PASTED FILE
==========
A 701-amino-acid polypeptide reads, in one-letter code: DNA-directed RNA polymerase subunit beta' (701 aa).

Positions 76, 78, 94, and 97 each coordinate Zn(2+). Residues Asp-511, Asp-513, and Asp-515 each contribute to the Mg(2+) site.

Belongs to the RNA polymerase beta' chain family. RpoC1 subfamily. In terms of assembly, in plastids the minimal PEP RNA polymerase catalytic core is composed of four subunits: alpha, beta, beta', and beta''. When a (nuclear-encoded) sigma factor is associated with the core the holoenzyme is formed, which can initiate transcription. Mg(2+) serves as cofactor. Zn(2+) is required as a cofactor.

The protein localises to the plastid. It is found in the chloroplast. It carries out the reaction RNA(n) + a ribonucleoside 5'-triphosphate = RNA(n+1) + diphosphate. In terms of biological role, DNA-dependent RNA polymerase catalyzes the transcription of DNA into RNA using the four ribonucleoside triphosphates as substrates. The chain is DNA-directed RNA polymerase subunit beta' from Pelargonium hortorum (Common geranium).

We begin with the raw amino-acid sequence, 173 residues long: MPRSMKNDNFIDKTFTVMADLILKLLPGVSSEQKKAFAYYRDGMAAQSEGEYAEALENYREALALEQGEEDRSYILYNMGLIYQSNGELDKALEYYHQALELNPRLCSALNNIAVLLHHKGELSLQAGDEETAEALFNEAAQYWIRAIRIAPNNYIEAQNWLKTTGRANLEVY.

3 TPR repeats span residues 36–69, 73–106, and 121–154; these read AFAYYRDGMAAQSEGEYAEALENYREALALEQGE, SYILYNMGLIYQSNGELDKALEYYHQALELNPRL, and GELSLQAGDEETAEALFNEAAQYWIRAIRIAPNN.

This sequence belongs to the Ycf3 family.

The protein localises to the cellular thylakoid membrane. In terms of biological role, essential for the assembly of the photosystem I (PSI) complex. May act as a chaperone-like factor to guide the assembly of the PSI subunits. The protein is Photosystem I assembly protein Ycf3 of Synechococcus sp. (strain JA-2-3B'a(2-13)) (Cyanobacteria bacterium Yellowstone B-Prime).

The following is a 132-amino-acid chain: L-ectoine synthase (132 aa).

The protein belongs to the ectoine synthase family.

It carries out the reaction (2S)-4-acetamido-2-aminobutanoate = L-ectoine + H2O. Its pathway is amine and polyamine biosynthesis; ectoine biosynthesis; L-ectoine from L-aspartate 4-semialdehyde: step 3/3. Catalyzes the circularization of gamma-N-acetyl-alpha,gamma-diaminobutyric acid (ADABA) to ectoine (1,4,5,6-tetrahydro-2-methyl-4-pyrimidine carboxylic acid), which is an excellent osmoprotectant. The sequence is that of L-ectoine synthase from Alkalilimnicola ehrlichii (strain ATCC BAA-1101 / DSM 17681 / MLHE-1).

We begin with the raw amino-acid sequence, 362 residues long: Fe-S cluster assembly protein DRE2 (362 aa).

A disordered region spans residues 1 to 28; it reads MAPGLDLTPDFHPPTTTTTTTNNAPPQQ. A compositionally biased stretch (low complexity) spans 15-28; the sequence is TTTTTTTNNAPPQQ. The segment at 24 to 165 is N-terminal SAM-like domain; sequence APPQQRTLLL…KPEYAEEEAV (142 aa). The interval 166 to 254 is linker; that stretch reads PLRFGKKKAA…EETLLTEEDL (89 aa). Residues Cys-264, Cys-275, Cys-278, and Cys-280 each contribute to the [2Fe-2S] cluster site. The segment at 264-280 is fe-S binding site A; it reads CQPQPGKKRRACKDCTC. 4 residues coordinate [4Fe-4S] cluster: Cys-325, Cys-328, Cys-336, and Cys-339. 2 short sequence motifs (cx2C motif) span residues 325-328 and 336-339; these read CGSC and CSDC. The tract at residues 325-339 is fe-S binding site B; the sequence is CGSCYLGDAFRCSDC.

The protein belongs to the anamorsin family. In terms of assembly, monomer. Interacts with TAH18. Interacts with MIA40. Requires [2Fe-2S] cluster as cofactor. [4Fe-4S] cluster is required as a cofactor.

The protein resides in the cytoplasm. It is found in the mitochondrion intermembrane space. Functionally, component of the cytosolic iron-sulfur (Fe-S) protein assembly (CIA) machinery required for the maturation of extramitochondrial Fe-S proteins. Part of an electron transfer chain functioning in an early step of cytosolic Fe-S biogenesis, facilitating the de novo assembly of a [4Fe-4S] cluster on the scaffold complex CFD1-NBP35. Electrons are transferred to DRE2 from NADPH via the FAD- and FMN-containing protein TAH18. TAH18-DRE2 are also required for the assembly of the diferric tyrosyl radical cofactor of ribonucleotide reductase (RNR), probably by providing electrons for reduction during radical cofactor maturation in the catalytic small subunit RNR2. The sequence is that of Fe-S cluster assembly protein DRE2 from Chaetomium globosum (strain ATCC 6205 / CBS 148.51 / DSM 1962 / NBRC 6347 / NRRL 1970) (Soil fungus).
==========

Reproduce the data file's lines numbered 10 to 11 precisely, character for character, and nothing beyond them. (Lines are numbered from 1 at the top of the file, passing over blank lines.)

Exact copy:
The protein belongs to the ectoine synthase family.

It carries out the reaction (2S)-4-acetamido-2-aminobutanoate = L-ectoine + H2O. Its pathway is amine and polyamine biosynthesis; ectoine biosynthesis; L-ectoine from L-aspartate 4-semialdehyde: step 3/3. Catalyzes the circularization of gamma-N-acetyl-alpha,gamma-diaminobutyric acid (ADABA) to ectoine (1,4,5,6-tetrahydro-2-methyl-4-pyrimidine carboxylic acid), which is an excellent osmoprotectant. The sequence is that of L-ectoine synthase from Alkalilimnicola ehrlichii (strain ATCC BAA-1101 / DSM 17681 / MLHE-1).